Does it ever feel like certain jobseekers know something you don’t? Although you may know that finding an American job can take some time, do you notice how some people seem to waltz into an interview, say the right things, and come out with a great new job in hand, while you’re still struggling to get someone to just respond to your resume?
Job hunting is hard enough as it is. But if you are coming to the U.S. from a different country, you have all sorts of additional difficulties. There are cultural barriers to overcome, which can range from writing an American resume correctly to answering weird questions at interviews. And there is the issue of networking: if you’ve recently arrived from another nation, chances are you’re building most of your local professional network from scratch.
Resumes or CVs in many other countries tend to be longer and more detailed; but in the U.S., it is important to know what is really essential, and leave everything else out
However, there are a few simple steps that can help you quickly convince American employers that you are up for the job.
Don’t just translate or reformat your resume; localize it and provide context
It is likely you’ve already looked up American resume formats and adjusted yours accordingly; if you had a photo, your birthdate, or your marital status listed, you have now removed them. However, having an effective resume is more than a cosmetic makeover. Resumes or CVs in many other countries tend to be longer and more detailed; but in the U.S., it is important to know what is really essential, and leave everything else out. For example, you don’t want to list every duty you had at each of your previous positions only the work and accomplishments that will be most relevant to the job you want now. (This is particularly important when you apply to jobs online, because of the automated software that sorts submitted resumes resumes that are not completely relevant to the job might never be seen by a live person.)
Moreover, there is a high probability that some of your great achievements back home won’t be as obvious to an American audience without some clarification. Let’s take a look at a segment from a French journalists resume:
This reporter worked at one of France’s top weekly news magazines, reaching 500,000 readers anyone seeing this in France would be impressed. But an American employer might not know anything about this magazine; for all they know, this might be a small, local publication given out for free at coffee shops. However, with a small tweak, this information can be made much more interesting to American hiring managers.
In this new version, the reporters level of achievement is much clearer to an international audience.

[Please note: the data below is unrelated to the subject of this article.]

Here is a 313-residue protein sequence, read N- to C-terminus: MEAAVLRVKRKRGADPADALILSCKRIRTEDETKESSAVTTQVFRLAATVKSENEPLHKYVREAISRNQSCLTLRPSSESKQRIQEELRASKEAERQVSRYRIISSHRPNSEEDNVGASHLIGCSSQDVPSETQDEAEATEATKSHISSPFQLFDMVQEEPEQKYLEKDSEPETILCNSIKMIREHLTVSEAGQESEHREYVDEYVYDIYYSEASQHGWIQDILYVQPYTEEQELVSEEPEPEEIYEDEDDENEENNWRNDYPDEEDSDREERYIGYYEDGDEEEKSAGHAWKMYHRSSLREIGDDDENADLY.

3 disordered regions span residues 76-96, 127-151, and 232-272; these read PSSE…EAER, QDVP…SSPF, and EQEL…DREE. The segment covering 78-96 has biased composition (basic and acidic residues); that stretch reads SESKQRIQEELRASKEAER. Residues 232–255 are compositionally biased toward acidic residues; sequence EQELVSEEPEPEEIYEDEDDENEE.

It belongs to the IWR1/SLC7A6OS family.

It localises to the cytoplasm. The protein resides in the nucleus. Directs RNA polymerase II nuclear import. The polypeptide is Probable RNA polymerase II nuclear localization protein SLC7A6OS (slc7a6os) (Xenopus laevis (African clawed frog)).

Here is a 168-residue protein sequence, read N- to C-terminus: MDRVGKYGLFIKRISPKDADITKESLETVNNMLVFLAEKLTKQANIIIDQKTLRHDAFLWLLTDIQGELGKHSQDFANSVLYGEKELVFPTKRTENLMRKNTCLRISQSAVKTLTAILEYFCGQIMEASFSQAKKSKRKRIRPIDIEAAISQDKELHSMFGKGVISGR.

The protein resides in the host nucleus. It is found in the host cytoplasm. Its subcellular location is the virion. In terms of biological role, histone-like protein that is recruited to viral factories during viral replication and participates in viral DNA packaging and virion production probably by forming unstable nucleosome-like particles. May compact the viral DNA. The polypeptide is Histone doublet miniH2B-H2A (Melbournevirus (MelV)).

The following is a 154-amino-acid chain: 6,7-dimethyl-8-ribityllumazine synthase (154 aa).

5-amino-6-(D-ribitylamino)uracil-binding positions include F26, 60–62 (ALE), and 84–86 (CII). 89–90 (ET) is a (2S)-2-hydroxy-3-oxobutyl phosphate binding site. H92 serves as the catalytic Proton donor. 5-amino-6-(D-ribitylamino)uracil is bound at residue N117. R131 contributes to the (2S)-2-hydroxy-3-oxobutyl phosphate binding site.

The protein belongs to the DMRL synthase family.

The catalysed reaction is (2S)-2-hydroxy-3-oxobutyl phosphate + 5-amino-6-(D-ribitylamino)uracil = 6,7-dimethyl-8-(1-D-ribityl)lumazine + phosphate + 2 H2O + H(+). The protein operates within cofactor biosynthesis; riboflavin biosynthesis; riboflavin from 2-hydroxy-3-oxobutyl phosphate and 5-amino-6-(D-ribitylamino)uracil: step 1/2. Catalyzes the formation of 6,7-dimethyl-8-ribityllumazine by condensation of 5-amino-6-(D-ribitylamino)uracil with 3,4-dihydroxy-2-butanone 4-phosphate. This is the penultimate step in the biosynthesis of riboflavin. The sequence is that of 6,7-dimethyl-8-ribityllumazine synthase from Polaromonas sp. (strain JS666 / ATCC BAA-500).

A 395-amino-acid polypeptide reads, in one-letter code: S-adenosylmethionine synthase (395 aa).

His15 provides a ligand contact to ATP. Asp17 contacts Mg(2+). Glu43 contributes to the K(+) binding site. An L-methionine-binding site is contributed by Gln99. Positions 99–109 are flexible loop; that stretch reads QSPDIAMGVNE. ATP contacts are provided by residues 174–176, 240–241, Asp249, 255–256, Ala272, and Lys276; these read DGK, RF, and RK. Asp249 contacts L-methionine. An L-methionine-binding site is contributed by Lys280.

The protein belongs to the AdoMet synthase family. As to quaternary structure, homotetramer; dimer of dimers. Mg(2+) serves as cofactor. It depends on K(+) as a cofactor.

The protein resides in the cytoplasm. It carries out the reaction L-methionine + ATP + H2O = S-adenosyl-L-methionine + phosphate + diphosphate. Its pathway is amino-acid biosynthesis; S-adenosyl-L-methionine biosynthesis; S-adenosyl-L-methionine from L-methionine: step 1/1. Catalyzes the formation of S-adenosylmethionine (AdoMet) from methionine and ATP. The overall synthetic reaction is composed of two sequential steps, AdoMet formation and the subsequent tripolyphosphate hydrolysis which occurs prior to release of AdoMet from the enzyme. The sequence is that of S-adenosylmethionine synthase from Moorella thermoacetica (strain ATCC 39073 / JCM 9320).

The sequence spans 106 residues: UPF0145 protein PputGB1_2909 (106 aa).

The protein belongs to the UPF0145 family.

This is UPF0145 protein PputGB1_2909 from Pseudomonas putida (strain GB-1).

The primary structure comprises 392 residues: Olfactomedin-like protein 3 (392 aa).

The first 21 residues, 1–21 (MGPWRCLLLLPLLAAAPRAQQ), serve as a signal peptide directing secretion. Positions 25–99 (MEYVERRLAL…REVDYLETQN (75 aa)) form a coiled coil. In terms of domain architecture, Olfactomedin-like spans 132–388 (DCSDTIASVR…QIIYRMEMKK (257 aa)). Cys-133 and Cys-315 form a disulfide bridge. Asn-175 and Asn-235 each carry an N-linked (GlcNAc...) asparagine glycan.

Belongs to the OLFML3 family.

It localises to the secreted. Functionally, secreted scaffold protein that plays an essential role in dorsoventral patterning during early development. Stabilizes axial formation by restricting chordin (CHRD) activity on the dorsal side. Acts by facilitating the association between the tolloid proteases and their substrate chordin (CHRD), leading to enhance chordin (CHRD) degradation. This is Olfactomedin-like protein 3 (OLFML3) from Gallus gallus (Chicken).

What you can do today: Go through your resume and provide context for positions at all companies that are not internationally recognizable.
Learn how people talk in your industry
Differing terminology can cause confusion even for professionals who worked in English back home, because U.S. terms and word choice may vary. For example, job-seekers from certain countries are used to abbreviating the title of Managing Director as MD, whereas an American seeing or hearing this abbreviation will likely think of a Medical Doctor.
But often, these differences are more subtle, and can even change from one U.S. company to another. For example, if you are looking for a writing position in advertising, do you talk about your experience writing articles or copy? The best way to find out is to read articles or trade magazines relevant to your industry. Plus, when applying for a specific job, taking a close look at the company’s website to find the language they are using. Once you understand how to sound like an insider, you can use this knowledge to edit your resume and make a great impression at interviews.
What you can do today: Find out what magazines, blogs and online forums are popular with members of your industry, and start reading them. And look at employers’ websites to see how they describe what they do.
Don’t go to events for jobseekers; find out where the pros go
As a job-seeker, it seems logical that you should go to events like job fairs and networking mixers, right? Well, not necessarily. The problem with these events is that most of the people you meet there will also be looking for a job, just like you. The few employers present will be flooded with attention, and it will be hard to create a real connection with them.
So where can you go to make new professional connections? Look for events that are targeted at employed professionals in your industry. Conferences and professional trainings are great for this: in addition to letting you meet people who are already working in your field (in other words, the people most likely to provide you with great tips and advice), these events will give you the chance to learn and improve your own qualifications. The downside is that some of these events may be costly. However, if you’re looking for a cheaper alternative, you can find many informal meet-ups and activities in a range of sectors. For example, meetup.com lists thousands of groups for members of various professions that anyone can join. Or you may consider an event that mixes fun with professional skills; for example, if you want to work in tech, consider attending a hack-a-thon to meet other tech enthusiasts. This is particularly important during a job search because most employers prefer to hire someone they know or that has been recommended to them, rather than people who apply online.
What you can do today: Find an event attended by people employed in the types of jobs and companies you’re looking for whether its a trade show, conference, class, or informal gathering or meet-up.